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A pair of 17th century engravings of the Battle of Cannae, 216BC

Stock No. 22236 Category: Cartographer: RALEIGH, Walter.

[Two plans of the Battle of Cannae.]
London, c.1620. Two plates, each c.300 x 390mm.


In stock

Two maps demonstrating how the Carthaginians and their allies, led by Hannibal, surrounded and slaughtered a much larger Roman army, in one of the most lethal single days of fighting in history. Cannae was fought in Apulia on 2nd August 216BC, during Hannibal's invasion of Italy in the Second Punic War.
The first plate shows the Carthaginians approaching the Romans in a crescent formation, with the cavalry on the flanks in bitter mêlée. The second plate shows the defeat of Roman cavalry, allowing the African infantry to carry out one of the first recorded pincer movements. Thus the Romans found themselves caught by infantry on three sides and Hasdrubal's cavalry cutting off their escape. With nowhere to move, the Romans were massacred: Livy estimated that of 86,400 Romans, over 48,000 were killed and 19,000 captured, and only 14,000 escaped. The Carthaginians had 5,700 killed.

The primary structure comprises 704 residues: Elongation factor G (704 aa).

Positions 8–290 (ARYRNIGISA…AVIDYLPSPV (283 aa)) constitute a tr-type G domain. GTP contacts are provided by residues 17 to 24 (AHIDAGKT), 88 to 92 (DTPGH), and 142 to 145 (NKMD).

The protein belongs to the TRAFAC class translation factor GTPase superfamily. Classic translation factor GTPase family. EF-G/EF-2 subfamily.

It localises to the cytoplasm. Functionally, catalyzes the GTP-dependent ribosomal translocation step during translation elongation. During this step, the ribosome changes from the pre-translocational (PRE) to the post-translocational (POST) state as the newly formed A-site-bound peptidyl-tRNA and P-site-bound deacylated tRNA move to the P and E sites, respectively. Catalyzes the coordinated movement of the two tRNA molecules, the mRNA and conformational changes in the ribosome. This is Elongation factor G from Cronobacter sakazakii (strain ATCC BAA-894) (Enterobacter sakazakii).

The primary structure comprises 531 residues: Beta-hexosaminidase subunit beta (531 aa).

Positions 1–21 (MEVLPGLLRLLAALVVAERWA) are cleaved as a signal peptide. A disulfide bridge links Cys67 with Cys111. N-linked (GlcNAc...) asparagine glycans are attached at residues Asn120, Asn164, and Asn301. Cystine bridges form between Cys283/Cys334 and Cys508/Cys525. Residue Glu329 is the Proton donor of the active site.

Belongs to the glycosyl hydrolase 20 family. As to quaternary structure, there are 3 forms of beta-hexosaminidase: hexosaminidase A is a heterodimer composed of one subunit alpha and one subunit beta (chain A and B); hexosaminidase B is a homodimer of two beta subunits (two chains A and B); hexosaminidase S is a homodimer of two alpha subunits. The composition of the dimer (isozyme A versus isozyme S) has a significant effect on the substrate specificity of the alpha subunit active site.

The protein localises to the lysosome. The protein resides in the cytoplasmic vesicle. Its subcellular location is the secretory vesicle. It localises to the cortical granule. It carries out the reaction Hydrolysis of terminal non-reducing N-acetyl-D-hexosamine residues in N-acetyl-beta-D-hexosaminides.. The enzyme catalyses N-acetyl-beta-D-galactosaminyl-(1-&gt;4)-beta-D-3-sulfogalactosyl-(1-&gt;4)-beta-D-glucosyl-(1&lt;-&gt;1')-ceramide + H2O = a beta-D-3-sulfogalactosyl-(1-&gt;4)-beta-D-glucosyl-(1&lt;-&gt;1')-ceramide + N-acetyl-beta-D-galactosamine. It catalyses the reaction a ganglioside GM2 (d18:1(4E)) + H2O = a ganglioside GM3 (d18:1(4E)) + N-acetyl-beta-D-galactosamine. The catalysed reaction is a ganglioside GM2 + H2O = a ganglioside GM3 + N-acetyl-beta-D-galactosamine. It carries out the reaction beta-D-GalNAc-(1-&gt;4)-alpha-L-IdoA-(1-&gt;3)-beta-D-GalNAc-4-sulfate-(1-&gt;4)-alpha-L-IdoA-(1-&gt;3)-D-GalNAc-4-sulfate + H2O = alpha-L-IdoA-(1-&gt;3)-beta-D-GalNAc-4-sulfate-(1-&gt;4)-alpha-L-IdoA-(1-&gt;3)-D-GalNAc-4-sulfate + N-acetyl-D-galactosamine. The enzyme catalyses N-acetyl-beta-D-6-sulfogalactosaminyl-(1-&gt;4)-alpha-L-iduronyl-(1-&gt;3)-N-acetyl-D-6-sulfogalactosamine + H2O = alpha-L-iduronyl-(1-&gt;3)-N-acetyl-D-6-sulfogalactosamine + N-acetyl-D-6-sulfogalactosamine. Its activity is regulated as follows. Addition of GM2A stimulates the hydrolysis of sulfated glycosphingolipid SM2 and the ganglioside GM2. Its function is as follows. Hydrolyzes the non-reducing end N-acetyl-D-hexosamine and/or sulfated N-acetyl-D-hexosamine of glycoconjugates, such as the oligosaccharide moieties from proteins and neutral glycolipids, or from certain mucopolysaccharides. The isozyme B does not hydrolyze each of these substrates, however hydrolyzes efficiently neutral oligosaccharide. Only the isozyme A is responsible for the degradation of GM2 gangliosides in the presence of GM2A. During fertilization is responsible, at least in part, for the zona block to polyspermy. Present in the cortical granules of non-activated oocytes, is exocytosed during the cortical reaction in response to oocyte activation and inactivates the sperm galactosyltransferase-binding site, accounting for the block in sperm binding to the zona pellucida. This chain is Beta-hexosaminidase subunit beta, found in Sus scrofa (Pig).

From Book Five of Sir Walter Raleigh's 'The Historie of the World in Fives Bookes', written while he was imprisoned in the Tower of London, having been convicted of treason.

Additional information

Dimensions 390 × 300 mm



Extra Info

[Two plans of the Battle of Cannae.]


London, c.1620. Two plates, each c.300 x 390mm.


A good example.